There’s more than one way to make a mechanical macro pad, and this wooden wonder represents one of our favorites. [Tauno Erik] had an old rubber dome rectangle keyboard lying around that still worked, but the poor thing was missing some of its caps. After salvaging the controller, [Tauno Erik] got to work on the tedious task of figuring out the mapping of the matrix, which was made easier with a Python script.
Almost every component of this beauty is wood, including the mounting plate and those thicc and lovely keycaps — their top layer is solid oak, and the bottom bit is birch plywood. In order to interface the ‘caps with the switches, [Tauno Erik] designed and printed connector pieces that sit inside the extra large keycaps and accept the stems of the key switches.
Speaking of switches, we’re not sure if [Tauno Erik] ended up using Cherry green switches, browns, or a mix of both (that would be interesting), but each one is mounted on a custom PCB along with a diode and a pull-up resistor. You can see more build pictures at [Tauno Erik]’s site, and stick around for a visual tour of the completed build after the break.
Wood is a great choice for keycaps, and we imagine they’ll only look better with age and use. A more common use for wood on a keyboard build is in surprisingly comfortable wrist rests.
Being a fan of pinball is bittersweet these days. In the go-go 1990s, you could still find pins in places like coffeehouses and the odd gas station here and there as the commercial arcade began to fade into the past. Things were looking up once booze-fueled b-arcades became a thing, but the pandemic economy may come for them soon enough.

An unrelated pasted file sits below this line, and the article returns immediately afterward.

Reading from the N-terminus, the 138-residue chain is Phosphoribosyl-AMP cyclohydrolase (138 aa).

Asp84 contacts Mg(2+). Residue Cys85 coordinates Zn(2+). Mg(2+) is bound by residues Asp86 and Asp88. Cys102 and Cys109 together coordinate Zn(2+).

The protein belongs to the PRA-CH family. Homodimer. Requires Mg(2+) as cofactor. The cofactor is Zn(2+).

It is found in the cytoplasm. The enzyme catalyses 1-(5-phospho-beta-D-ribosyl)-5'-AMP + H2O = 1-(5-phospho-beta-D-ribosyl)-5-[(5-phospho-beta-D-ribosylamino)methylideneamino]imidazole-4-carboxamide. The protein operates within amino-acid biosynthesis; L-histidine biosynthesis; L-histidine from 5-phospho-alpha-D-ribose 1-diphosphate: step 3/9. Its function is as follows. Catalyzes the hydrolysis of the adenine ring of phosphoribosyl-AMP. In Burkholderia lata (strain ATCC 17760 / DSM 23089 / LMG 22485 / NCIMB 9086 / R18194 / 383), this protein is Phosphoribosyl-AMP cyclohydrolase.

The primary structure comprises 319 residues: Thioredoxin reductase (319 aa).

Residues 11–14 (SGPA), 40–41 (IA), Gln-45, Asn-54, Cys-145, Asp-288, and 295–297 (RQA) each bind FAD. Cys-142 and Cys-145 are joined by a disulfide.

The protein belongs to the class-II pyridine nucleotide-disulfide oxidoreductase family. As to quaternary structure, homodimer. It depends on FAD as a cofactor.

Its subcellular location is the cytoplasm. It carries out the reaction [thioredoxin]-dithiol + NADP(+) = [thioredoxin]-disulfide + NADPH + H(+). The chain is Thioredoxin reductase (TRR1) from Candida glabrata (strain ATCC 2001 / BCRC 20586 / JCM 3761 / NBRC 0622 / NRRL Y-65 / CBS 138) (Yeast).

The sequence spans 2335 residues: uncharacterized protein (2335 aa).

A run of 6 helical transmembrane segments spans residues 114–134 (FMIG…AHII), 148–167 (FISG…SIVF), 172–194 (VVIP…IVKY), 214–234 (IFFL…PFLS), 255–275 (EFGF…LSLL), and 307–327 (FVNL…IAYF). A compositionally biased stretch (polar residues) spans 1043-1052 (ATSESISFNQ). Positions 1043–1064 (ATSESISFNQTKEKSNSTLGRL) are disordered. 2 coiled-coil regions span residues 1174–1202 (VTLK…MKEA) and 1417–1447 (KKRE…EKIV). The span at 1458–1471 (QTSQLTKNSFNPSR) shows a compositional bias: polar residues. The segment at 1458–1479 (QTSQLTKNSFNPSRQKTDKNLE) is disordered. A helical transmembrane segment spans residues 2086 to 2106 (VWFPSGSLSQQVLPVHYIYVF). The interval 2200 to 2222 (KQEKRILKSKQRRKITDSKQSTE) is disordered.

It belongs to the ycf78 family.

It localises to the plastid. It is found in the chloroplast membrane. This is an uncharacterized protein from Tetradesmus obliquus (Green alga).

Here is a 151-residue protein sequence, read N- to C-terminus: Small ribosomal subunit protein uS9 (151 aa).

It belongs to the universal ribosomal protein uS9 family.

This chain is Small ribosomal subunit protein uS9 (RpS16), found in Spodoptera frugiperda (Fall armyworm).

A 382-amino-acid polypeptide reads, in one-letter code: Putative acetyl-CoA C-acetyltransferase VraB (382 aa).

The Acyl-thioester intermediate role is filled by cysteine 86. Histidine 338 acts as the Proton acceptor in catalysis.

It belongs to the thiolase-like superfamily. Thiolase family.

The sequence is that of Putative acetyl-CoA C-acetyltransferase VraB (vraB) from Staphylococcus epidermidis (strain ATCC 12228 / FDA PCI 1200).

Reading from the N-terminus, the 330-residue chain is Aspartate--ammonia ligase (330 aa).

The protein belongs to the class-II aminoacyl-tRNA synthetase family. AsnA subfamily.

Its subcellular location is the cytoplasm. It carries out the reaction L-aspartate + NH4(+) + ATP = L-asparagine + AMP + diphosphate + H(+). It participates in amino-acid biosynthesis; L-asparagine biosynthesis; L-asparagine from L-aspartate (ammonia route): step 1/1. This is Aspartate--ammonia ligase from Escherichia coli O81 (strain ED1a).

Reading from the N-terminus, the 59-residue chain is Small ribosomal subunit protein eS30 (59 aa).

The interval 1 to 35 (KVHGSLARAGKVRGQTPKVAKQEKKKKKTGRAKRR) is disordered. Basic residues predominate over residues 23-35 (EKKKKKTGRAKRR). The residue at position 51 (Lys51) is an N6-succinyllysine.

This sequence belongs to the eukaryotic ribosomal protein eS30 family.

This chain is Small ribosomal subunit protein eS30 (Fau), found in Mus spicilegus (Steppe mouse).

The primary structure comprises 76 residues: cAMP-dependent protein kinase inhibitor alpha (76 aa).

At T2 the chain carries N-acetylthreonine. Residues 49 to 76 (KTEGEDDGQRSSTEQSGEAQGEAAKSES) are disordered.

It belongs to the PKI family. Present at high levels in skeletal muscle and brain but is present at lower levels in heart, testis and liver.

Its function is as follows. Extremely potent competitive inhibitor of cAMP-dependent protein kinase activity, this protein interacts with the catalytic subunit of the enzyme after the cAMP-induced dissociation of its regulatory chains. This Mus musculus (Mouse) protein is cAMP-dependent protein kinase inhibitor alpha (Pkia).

Poor [smithsa3] doesn’t have a table around for hundreds of miles. Instead of settling for an older table or agonizing over the average price of newer tables, [smithsa3] found a happy medium and built a full-size virtual pinball cabinet to play pretty much any table there is. The only non-negotiable game was Addams Family, which you can see in the demo after the break.
Inside is a PC running PinballX, along with a 37″ TV for the playfield and two 17″ monitors that make up the backboard. Between the physical inputs and the faithful recreations of current and classic pinball games that are out there, this really is the best of both worlds.
We love that [smithsa3] combined stock and DIY hardware to pull this together. The cabinet uses standard legs and arcade buttons, but [smithsa3] built the plunger, interfaced it with an old keyboard controller, and made a coin slot mechanism that rejects everything but 10p coins.
Spend enough time playing pinball, and you’ll no doubt begin to fantasize about building your own. We’ve seen one or two of those, but not too many that can play themselves.
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